Use plugins to dynamically load information into the inventory file. Plugins either ship with Bolt, or are installed as Puppet modules that have the same name as the plugin. The plugin framework is based on a set of plugin hooks that are implemented by plugin authors and called by Bolt.

Note: Plugins are only available in version 2 inventory files.

For more information about plugins, see Using plugins.

Bundled plugins

Bolt ships with several plugins.

PluginDescriptionDocumentation
aws_inventoryGenerate targets from AWS EC2 instances.aws_inventory
azure_inventoryGenerate targets from Azure VMs and VM scale sets.azure_inventory
env_varRead a value from an environment variable.Using plugins
gcloud_inventoryGenerate targets from Google Cloud compute engine instances.gcloud_inventory
pkcs7Use encrypted values for sensitive data.pkcs7
promptPrompt users to enter sensitive configuration information instead of storing it in a file.Using plugins
puppetdbQuery PuppetDB for a group of targets.Using plugins
taskUse a task to load targets, configuration, or other data.Using plugins
terraformGenerate targets from local and remote Terraform state files.terraform
vaultSet values by accessing secrets from a Key/Value engine on a Hashicorp Vault server.vault
yamlCompose multiple YAML files into a single file.yaml

Inventory file examples

Basic inventory file

The following inventory file contains a basic hierarchy of groups and targets. As with all inventory files, it has a top-level group named all, which refers to all targets in the inventory. The all group has two subgroups named linux and windows.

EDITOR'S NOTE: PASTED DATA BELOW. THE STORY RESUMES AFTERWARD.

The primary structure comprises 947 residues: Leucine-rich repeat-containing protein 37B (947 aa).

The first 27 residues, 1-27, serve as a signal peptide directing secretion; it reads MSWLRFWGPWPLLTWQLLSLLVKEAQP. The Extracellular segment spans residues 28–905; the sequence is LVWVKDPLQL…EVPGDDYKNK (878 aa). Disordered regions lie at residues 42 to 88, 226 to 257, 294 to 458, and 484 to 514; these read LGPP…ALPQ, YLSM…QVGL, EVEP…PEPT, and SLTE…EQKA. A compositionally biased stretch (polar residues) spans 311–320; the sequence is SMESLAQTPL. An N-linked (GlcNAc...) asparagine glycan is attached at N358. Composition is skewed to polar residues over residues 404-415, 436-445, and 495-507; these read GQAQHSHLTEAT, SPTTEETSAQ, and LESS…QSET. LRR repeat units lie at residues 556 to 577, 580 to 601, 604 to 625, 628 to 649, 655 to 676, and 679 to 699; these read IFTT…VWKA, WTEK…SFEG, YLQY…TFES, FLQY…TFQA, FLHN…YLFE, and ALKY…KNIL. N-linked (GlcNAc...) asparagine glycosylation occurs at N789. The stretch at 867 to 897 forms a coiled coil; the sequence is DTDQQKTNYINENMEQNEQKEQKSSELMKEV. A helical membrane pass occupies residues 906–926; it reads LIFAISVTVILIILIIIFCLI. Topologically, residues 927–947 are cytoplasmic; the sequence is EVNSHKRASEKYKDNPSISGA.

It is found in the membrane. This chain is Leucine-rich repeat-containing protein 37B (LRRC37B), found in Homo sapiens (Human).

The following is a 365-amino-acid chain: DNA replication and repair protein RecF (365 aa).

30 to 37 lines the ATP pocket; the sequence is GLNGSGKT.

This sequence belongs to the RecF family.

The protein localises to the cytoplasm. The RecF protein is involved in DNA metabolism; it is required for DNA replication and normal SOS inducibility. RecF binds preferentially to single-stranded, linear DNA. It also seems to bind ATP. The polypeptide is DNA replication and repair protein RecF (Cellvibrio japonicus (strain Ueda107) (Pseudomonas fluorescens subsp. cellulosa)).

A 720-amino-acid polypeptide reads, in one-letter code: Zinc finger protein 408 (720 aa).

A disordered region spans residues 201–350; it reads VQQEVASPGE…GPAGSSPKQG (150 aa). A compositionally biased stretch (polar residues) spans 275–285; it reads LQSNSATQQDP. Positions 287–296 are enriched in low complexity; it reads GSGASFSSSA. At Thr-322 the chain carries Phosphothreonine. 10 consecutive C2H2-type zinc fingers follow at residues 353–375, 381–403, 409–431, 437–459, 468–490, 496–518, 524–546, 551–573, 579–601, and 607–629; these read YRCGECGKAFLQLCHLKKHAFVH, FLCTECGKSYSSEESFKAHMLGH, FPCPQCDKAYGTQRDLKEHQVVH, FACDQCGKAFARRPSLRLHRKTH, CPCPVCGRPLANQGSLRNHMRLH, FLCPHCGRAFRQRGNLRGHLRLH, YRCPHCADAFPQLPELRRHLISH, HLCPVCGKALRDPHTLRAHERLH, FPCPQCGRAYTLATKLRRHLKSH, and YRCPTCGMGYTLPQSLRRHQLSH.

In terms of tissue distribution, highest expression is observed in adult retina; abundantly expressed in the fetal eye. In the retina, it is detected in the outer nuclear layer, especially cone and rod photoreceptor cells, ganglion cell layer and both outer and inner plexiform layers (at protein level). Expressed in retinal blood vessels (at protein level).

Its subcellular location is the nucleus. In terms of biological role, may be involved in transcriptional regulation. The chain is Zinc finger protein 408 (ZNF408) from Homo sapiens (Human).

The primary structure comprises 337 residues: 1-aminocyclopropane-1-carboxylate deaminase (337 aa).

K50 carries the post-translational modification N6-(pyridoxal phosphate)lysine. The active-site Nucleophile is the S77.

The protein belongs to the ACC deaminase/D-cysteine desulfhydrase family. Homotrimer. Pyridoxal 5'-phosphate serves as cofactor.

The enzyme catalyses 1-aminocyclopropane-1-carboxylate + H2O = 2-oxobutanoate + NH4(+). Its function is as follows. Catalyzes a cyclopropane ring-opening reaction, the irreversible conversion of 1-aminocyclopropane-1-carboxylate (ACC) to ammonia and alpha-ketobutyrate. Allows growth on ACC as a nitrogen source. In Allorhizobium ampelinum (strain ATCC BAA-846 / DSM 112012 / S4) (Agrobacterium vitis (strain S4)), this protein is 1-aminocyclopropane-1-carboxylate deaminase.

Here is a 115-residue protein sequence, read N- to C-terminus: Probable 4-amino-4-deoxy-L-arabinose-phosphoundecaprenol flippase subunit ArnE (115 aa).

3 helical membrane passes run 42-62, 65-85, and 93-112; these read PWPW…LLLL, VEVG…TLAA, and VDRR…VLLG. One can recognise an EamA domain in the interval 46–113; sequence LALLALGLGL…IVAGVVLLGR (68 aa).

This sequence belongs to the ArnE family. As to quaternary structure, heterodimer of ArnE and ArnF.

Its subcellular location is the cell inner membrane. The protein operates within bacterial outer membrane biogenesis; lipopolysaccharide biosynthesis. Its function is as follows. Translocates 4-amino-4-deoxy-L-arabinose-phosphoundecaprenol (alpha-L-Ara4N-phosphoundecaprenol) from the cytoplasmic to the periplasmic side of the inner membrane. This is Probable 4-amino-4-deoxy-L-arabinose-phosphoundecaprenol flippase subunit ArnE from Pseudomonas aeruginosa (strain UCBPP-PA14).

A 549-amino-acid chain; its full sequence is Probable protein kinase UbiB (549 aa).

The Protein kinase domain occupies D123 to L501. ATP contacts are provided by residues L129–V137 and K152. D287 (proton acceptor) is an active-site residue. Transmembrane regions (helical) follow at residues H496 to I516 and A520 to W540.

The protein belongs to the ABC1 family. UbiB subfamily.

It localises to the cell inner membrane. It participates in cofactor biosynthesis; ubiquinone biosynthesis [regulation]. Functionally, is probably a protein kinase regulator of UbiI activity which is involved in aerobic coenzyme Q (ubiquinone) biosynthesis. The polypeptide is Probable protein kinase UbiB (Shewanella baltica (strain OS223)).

The linux group lists its targets and sets the default transport for the targets to the SSH protocol.

The windows group lists its targets and sets the default transport for the targets to the WinRM protocol.

groups:
  - name: linux
    targets:
      - target1.example.com
      - target2.example.com
    config:
      transport: ssh
  - name: windows
    targets:
      - uri: target3.example.com
        alias: windows1
      - uri: target4.example.com
        alias: windows2
    config:
      transport: winrm

Detailed inventory file

The following inventory file contains a more detailed hierarchy of groups and targets. As with all inventory files, it has a top-level group named all, which refers to all targets in the inventory. The all group has two subgroups named ssh_nodes and win_nodes.

The ssh_nodes group has two subgroups - webservers and memcached - and sets the default transport for targets in the group to the SSH protocol. It also specifies a few configuration options for the SSH transport. Each of the subgroups lists the targets in the group and the memcached group has additional SSH transport configuration for its targets.